Folker Schamel wrote:
>> I have to say, my complaint is that people advocating the
>> "trunk/tags/branches" structure are advocating using paths to store
>> revision information, which is nonsensical to me.
>> Having current development code in trunk makes sense--it's a
>> specific location in the directory structure, proceding forwards
>> through time. Similarly, branches are copies of specific locations,
>> which exist for some (unspecified) period of time. Tags, by
>> definition, however, are supposed to be "snapshots" of at least a
>> portion of the repository at a specific moment in time, and are not
>> supposed to be mutable. Tags are inherently different from
>> branches, and ought to be treated as such.
>> Trunk and branches are paths for development, and it makes sense for
>> them to be treated as such. Tags, however, are not--and so they
>> should not be. Seems simple enough to me.
> The only difference between a branch and a tag I can see is
> that the content of a tag is usually immutable.
> Otherwise they share several things.
> For example, both branches of tags are mutable:
> They are created, re-defined and destroyed.
Ok, I'm confused. Tags are immutable, but they're mutable? To my mind,
a tag is not mutable--once created, it should not (at least 98% of the
time) be updated, and there shouldn't be any reason to remove it.
(You'll note that my original proposal required an explicit '--force'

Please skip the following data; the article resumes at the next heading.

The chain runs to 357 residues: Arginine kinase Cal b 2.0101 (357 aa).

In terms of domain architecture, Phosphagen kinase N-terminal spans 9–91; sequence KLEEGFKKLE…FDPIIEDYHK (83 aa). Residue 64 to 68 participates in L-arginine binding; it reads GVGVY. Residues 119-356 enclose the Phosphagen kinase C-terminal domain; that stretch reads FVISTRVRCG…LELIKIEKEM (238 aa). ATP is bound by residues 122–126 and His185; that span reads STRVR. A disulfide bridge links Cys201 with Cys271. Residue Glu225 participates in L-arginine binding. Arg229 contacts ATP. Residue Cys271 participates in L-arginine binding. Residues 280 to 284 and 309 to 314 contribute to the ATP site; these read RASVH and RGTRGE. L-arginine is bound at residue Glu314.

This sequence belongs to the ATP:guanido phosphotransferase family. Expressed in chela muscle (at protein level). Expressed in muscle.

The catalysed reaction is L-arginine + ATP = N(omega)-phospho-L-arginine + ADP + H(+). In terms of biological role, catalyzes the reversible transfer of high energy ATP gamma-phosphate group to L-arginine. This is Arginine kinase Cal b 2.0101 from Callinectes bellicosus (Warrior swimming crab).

option to alter a tag, specifically to enforce the idea that it should
not be mutable).
> And in both cases you might want to version control such operations.
> Furthermore, you want to have hierarchical namespaces
> both for branches and tags.
Why would you want hierarchical namespaces for tags? There's no
hierarchical namespace for revision numbers. And, frankly, the thought
of 'svn co -r proj1/releases/1/2/8 svn://example.com/repos/proj1' scares
me. The goal was to reduce confusion, rather than increase
opportunities for it.
> So I think it is very natural to use the versioned filesystem
> both for branches and tags.
I don't. Tags refer to a specific moment in time, rather than files on
the drive. Moments in time don't change, at least not with our current
understanding of time.
> My impression is that at the end you want to go backwards in time
> to the more limited CVS model, because you are used to it,
> but giving up the above advantages?
No. I want to give the users the _option_ to use the tool in a way that
makes sense, using paths to track path information, and labels to track
time. I love SVN's branch mechanism; it just doesn't make sense to use
it for tags--it's using a bazooka as a fly swatter. Too much power, and
not designed for the task at hand.
> Furthermore, even if some things would be inherently different,
> then this does not mean that they must not share the same underlaying
> mechanism. For example, text files and bitmap files are inherently
> but both are stored in files.
Yes, they share the commonality of being files. Branches and tags don't
share that sort of relationship. Branches are mutable, on-going
alternate development paths; tags are (supposed to be) at least a
section of the repository at a specific point in time--which is to say,
a specific revision. You can kludge this by copying that section off
somewhere and putting a "do not touch" sign on it, but there's no
built-in guarantee that that will happen; on the other hand, recording
the revision number is guaranteed to fulfil this through anything short
of a dump-filter-load process (and could even be designed to survive
> Of course, you can discuss about the user-interface,
> for example that when using the SVN command line clients
> that you have to type more than in CVS.
> but this is a different issue than the architecture.
I agree that's a different issue, and has never been part of my
argument. Why bother bringing it up?
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Received on Mon Feb 27 18:52:28 2006